Cellular immunotherapy may provide a strategy to overcome the poor prognosis of metastatic and recurrent rhabdomyosarcoma (RMS) under the current regimen of polychemotherapy. Because little is known about resistance mechanisms of RMS to cytotoxic T cells, we investigated RMS cell lines and biopsy specimens for expression and function of immune costimulatory receptors and anti-apoptotic molecules by RT-PCR, Western blot analysis, IHC, and cytotoxicity assays using siRNA or transfection-modified RMS cell lines, together with engineered RMS-directed cytotoxic T cells specific for the fetal acetylcholine receptor. We found that costimulatory CD80 and CD86 were consistently absent from all RMSs tested, whereas inducible T-cell co-stimulator ligand (ICOS-L; alias B7H2) was expressed by a subset of RMSs and was inducible by tumor necrosis factor α in two of five RMS cell lines. Anti-apoptotic survivin, along with other inhibitor of apoptosis (IAP) family members (cIAP1, cIAP2, and X-linked inhibitor of apoptosis protein), was overexpressed by RMS cell lines and biopsy specimens. Down-regulation of survivin by siRNA or pharmacologically in RMS cells increased their susceptibility toward a T-cell attack, whereas induction of ICOS-L did not. Treatment of RMS-bearing Rag(-/-) mice with fetal acetylcholine receptor-specific chimeric T cells delayed xenograft growth; however, this happened without definitive tumor eradication. Combined blockade of survivin and application of chimeric T cells in vivo suppressed tumor proliferation during survivin inhibition. In conclusion, survivin blockade provides a strategy to sensitize RMS cells for T-cell-based therapy. PMID:23562272

  14. A formulation for in situ lysis of mucin secreted in pseudomyxoma peritonei.

    PubMed

    Pillai, Krishna; Akhter, Javed; Chua, Terence C; Morris, David L

    2014-01-15

    Although numerous clinical attempts have been made to disintegrate mucin secreted by pseudomyxoma peritonei (PMP), none are clinically recommended. Through examination of the pharmacologic characteristics of two novel agents, we titrated an optimized combination of bromelain and N-acetyl cysteine (NAC) that demonstrates in vitro and in vivo efficacy in the dissolution of mucinous ascites from PMP. In the in vitro experiments, 1 g of mucin was incubated in varying concentrations of bromelain (0-400 µg/ml) and NAC (0-5%) individually followed by a combination before arriving at a therapeutic combination dose of 300 µg/ml bromelain+4% NAC. This established an effective dose of bromelain 300 µg/ml+4% NAC at pH 7.0, when tested in a rat model implanted with 3 g of mucin intraperitoneally (IP). IP administration of the drug in a rat model of PMP was shown to result in mucin disintegration within 72 hr with no toxicity observed. PMID:23843173

  15. Hormone Conjugated with Antibody to CD3 Mediates Cytotoxic T Cell Lysis of Human Melanoma Cells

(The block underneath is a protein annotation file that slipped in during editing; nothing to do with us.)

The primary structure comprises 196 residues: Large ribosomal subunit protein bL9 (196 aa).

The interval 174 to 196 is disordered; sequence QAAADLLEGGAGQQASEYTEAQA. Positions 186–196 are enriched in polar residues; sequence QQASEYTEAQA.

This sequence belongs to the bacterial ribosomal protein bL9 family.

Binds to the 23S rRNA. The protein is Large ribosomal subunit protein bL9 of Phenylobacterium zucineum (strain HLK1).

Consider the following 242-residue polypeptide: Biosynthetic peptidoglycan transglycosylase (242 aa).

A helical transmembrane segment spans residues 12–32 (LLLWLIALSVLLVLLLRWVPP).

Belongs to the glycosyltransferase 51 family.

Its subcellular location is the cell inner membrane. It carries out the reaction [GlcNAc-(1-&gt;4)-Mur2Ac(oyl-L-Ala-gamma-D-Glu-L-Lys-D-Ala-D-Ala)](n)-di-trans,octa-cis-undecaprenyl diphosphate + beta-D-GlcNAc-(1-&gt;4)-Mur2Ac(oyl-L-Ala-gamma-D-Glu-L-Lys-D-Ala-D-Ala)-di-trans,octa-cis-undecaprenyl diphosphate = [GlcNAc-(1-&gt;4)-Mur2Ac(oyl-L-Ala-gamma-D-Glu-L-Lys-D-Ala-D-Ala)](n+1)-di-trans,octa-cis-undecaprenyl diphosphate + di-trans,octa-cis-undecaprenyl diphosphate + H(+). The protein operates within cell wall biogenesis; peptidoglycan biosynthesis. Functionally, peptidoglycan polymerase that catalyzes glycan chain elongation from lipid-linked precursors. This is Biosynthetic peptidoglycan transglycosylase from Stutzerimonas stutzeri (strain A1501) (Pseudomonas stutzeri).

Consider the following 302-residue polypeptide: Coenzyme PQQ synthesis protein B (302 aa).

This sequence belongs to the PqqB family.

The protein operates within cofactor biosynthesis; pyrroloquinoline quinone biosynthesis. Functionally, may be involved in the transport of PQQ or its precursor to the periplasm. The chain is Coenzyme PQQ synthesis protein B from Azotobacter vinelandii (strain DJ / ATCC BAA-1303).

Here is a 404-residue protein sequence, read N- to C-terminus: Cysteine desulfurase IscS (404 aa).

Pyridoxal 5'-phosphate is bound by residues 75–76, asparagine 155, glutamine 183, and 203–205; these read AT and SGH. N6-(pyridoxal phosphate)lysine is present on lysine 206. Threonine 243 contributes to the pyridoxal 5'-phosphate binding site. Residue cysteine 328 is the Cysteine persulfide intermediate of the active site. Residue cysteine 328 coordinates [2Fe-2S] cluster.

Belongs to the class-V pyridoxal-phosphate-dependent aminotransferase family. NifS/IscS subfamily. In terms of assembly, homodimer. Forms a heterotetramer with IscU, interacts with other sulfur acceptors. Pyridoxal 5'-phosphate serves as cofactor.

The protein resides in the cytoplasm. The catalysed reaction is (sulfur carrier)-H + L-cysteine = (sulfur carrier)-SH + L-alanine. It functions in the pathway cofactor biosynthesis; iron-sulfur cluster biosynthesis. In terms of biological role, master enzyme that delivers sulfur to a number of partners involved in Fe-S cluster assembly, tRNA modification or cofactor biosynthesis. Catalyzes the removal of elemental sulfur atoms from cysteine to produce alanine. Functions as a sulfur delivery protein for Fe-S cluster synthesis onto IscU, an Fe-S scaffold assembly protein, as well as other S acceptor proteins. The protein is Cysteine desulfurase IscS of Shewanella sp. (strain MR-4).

NASA Astrophysics Data System (ADS)

    Liu, Margaret Ann; Nussbaum, Samuel R.; Eisen, Herman N.

    1988-01-01

    Cytotoxic T lymphocytes can be activated by antibodies to their antigen-specific receptor complex (TCR-CD3) to destroy target cells, regardless of the specificity of the cytotoxic T cells. A novel hormone-antibody conjugate, consisting of an analog of melanocyte-stimulating hormone chemically coupled to a monoclonal antibody to CD3, the invariant component of the T cell receptor complex, was used to target human melanoma cells for destruction by human cytotoxic T lymphocytes that bear no specificity for the tumor cells. As targeting components of such anti-CD3 conjugates, hormones or growth factors are expected to prove more effective than antibodies to tumor-associated antigens in focusing the destructive activity of cytotoxic T cells on tumor target cells.

  16. Potassium bromate causes cell lysis and induces oxidative stress in human erythrocytes.

    PubMed

    Ahmad, Mir Kaisar; Amani, Samreen; Mahmood, Riaz

    2014-02-01

    In the present study, we have studied the effect of KBrO3 on human erythrocytes under in vitro conditions. Erythrocytes were isolated from the blood of healthy nonsmoking volunteers and incubated with different concentrations of KBrO3 at 37°C for 60 min. This resulted in marked hemolysis in a KBrO3 -concentration dependent manner. Lysates were prepared from KBrO3 -treated and control erythrocytes and assayed for various parameters. KBrO3 treatment caused significant increase in protein oxidation, lipid peroxidation, hydrogen peroxide levels, and decrease in total sulfhydryl content, which indicates induction of oxidative stress in human erythrocytes. Methemoglobin levels and methemoglobin reductase activity were significantly increased while the total antioxidant power of lysates was greatly reduced upon KBrO3 treatment. Intracellular production of reactive oxygen species increased in a dose dependent manner. Exposure of erythrocytes to KBrO3 also caused decrease in the activities of catalase, glutathione peroxidase, thioredoxin reductase, glucose 6-phosphate dehydrogenase and glutathione reductase whereas the activities of Cu-Zn superoxide dismutase and glutathione-S-transferase were increased. These results show that KBrO3 induces oxidative stress in human erythrocytes through the generation of reactive oxygen species and alters the cellular antioxidant defense system. PMID:22012894